I was scrolling through my facebook feed when a post from a design friend stopped me in my tracks. “Dear paper companies – cease and desist showing designers premium / unique papers that when we actually go to use them – you inform us right before press you cannot fulfill an order. I am so over print production.” I cringed, this is the exact opposite reaction every paper company wants a designer to have about their products. As someone who has lived and breathed paper for the better part of my career, I have to wonder why the disconnect between availability of premium papers and designers still happens?
IT’S ALL ABOUT THE SPEC
Availability of premium printing papers comes down to one thing – sales. In the world of premium papers, there are three parts to the supply chain: paper mill (manufacturer)>paper merchant (distributor)>commercial printer (paper buyer). Designers, do you see anything missing from the chain? Sure the paper mills spend tons of money marketing to designers, especially when launching new products. The print samples are amazing, and are great tools for inspiring and educating creatives. The problem is the demand for papers used on those design projects is not accurately captured because the designer typically is not the one buying the paper – the printer is.
What’s wrong with that? Well, when it comes time for the printer to purchase the paper for your job, they turn to the local paper merchant. The local merchant holds all power when it comes to paper availability and pricing. The merchant invests a lot of money in inventory (paper) to stock in their warehouse. Having worked for a few merchants as a paper rep, I know they like two things when it comes to inventory: fast turns (sell quickly) and profitability.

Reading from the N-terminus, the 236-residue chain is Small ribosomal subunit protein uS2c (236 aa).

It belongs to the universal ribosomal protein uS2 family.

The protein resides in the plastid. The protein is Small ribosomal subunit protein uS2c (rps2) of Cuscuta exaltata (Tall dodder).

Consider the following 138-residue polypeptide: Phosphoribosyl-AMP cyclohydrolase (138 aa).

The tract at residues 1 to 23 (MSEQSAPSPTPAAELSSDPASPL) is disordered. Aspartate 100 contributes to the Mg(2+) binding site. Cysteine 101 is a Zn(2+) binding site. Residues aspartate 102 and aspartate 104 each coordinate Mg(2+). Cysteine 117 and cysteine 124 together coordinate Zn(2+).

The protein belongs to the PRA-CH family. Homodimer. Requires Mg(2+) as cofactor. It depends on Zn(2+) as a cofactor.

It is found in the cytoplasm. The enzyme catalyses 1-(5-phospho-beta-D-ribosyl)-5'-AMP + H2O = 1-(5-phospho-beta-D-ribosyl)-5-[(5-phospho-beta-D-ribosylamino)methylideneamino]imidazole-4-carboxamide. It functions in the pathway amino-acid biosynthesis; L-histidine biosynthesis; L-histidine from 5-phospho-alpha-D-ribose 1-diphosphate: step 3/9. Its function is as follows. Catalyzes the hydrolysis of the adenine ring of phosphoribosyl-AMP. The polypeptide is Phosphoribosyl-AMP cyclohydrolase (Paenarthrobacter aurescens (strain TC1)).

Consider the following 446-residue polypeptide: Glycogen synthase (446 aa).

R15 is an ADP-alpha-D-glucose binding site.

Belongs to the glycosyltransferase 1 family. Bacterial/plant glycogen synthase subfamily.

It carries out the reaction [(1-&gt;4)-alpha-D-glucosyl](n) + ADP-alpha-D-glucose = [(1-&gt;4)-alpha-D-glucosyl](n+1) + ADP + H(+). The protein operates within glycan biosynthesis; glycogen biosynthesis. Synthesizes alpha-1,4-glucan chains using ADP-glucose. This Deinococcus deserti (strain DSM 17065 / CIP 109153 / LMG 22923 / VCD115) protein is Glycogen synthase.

Most of the papers designers want to use on projects tend to be the premium papers (think grades like Superfine, Classic Crest, McCoy, anything by French Paper, etc.). While these papers are certainly profitable for the merchant, they don’t sell as fast as coated/uncoated white commodity papers. Walk through any merchant’s warehouse and you will see the majority is going to be coated #3/imports, copy paper and white uncoated offset papers. I get it, but this is where the problem starts. The designer asks the printer to quote a project using paper they’ve specified. The printer sources it from the merchant they have a relationship with. What’s the big deal? Not every merchant is franchised to sell every paper mill’s products – it varies by market. So if the printer you use has a relationship with a merchant who doesn’t stock the paper you want, the printer has two choices: buy the paper the designer has chosen from the merchant who carries it and pay a higher price (because they don’t normally buy from that merchant), or substitute another sheet that is easier to get or costs less or both. This sounds reasonable but beware, offering to substitute a sheet like Endurance for U1X or McCoy is not a comparable substitution. In the end, the merchant re-orders inventory based on their actual sales – not what was specified.